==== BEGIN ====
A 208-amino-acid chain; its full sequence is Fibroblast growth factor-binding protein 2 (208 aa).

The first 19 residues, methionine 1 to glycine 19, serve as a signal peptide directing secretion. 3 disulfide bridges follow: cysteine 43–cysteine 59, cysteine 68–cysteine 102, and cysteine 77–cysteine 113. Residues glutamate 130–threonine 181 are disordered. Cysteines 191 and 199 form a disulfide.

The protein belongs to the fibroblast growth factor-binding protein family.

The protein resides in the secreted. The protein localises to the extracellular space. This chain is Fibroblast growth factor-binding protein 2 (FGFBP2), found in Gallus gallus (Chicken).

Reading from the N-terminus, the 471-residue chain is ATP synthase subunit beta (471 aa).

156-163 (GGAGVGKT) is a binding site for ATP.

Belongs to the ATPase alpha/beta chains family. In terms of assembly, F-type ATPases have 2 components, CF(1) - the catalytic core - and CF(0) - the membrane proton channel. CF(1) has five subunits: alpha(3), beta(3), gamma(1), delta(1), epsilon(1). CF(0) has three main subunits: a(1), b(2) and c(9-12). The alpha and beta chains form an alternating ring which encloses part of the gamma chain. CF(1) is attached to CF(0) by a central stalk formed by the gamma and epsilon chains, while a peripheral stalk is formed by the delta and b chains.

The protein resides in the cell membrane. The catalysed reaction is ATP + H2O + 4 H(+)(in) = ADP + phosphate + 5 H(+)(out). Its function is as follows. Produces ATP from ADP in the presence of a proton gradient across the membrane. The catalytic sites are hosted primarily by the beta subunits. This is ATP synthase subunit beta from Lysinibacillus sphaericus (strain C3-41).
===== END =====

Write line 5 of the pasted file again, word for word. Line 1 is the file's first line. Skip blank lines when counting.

Reading from the N-terminus, the 471-residue chain is ATP synthase subunit beta (471 aa).